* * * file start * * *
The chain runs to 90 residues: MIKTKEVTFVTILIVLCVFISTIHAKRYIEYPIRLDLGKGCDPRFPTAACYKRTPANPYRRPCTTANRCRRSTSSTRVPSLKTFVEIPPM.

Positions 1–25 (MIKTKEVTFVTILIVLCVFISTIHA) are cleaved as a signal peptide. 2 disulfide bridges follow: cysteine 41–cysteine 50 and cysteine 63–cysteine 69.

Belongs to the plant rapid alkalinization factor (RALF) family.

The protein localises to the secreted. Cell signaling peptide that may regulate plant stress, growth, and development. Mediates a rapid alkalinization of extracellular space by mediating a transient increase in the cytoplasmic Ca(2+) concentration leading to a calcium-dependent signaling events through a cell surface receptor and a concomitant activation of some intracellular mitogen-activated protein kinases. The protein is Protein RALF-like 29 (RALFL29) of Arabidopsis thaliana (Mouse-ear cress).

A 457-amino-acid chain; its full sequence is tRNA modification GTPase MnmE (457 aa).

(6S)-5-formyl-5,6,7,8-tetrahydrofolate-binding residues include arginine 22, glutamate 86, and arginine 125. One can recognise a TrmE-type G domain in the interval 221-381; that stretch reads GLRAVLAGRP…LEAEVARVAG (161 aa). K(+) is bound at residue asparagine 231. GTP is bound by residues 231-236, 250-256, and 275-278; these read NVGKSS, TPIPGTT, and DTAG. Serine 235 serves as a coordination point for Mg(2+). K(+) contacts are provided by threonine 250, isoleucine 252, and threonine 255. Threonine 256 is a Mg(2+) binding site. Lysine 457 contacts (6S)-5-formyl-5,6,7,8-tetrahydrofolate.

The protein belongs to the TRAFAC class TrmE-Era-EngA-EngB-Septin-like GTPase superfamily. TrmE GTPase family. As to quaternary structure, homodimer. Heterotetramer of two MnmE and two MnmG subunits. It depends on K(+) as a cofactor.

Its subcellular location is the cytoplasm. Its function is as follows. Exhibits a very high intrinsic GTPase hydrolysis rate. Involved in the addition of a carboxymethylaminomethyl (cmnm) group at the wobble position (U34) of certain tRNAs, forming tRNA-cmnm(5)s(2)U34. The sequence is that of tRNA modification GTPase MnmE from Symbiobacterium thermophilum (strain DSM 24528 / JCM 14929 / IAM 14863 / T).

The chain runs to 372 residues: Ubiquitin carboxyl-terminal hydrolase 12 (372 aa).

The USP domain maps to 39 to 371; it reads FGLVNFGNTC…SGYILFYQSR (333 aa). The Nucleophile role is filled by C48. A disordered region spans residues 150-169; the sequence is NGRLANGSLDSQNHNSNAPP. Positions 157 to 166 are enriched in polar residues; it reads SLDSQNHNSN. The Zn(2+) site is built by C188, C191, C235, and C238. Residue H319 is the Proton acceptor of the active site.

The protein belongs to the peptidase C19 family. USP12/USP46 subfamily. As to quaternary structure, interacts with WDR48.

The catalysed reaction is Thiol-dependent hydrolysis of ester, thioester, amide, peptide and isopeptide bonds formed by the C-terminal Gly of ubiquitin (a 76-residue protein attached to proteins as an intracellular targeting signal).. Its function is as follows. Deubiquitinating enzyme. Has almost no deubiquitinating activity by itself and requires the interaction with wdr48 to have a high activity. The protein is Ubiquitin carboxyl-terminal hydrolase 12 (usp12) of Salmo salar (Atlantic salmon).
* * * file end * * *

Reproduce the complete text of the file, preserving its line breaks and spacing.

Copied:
The chain runs to 90 residues: MIKTKEVTFVTILIVLCVFISTIHAKRYIEYPIRLDLGKGCDPRFPTAACYKRTPANPYRRPCTTANRCRRSTSSTRVPSLKTFVEIPPM.

Positions 1–25 (MIKTKEVTFVTILIVLCVFISTIHA) are cleaved as a signal peptide. 2 disulfide bridges follow: cysteine 41–cysteine 50 and cysteine 63–cysteine 69.

Belongs to the plant rapid alkalinization factor (RALF) family.

The protein localises to the secreted. Cell signaling peptide that may regulate plant stress, growth, and development. Mediates a rapid alkalinization of extracellular space by mediating a transient increase in the cytoplasmic Ca(2+) concentration leading to a calcium-dependent signaling events through a cell surface receptor and a concomitant activation of some intracellular mitogen-activated protein kinases. The protein is Protein RALF-like 29 (RALFL29) of Arabidopsis thaliana (Mouse-ear cress).

A 457-amino-acid chain; its full sequence is tRNA modification GTPase MnmE (457 aa).

(6S)-5-formyl-5,6,7,8-tetrahydrofolate-binding residues include arginine 22, glutamate 86, and arginine 125. One can recognise a TrmE-type G domain in the interval 221-381; that stretch reads GLRAVLAGRP…LEAEVARVAG (161 aa). K(+) is bound at residue asparagine 231. GTP is bound by residues 231-236, 250-256, and 275-278; these read NVGKSS, TPIPGTT, and DTAG. Serine 235 serves as a coordination point for Mg(2+). K(+) contacts are provided by threonine 250, isoleucine 252, and threonine 255. Threonine 256 is a Mg(2+) binding site. Lysine 457 contacts (6S)-5-formyl-5,6,7,8-tetrahydrofolate.

The protein belongs to the TRAFAC class TrmE-Era-EngA-EngB-Septin-like GTPase superfamily. TrmE GTPase family. As to quaternary structure, homodimer. Heterotetramer of two MnmE and two MnmG subunits. It depends on K(+) as a cofactor.

Its subcellular location is the cytoplasm. Its function is as follows. Exhibits a very high intrinsic GTPase hydrolysis rate. Involved in the addition of a carboxymethylaminomethyl (cmnm) group at the wobble position (U34) of certain tRNAs, forming tRNA-cmnm(5)s(2)U34. The sequence is that of tRNA modification GTPase MnmE from Symbiobacterium thermophilum (strain DSM 24528 / JCM 14929 / IAM 14863 / T).

The chain runs to 372 residues: Ubiquitin carboxyl-terminal hydrolase 12 (372 aa).

The USP domain maps to 39 to 371; it reads FGLVNFGNTC…SGYILFYQSR (333 aa). The Nucleophile role is filled by C48. A disordered region spans residues 150-169; the sequence is NGRLANGSLDSQNHNSNAPP. Positions 157 to 166 are enriched in polar residues; it reads SLDSQNHNSN. The Zn(2+) site is built by C188, C191, C235, and C238. Residue H319 is the Proton acceptor of the active site.

The protein belongs to the peptidase C19 family. USP12/USP46 subfamily. As to quaternary structure, interacts with WDR48.

The catalysed reaction is Thiol-dependent hydrolysis of ester, thioester, amide, peptide and isopeptide bonds formed by the C-terminal Gly of ubiquitin (a 76-residue protein attached to proteins as an intracellular targeting signal).. Its function is as follows. Deubiquitinating enzyme. Has almost no deubiquitinating activity by itself and requires the interaction with wdr48 to have a high activity. The protein is Ubiquitin carboxyl-terminal hydrolase 12 (usp12) of Salmo salar (Atlantic salmon).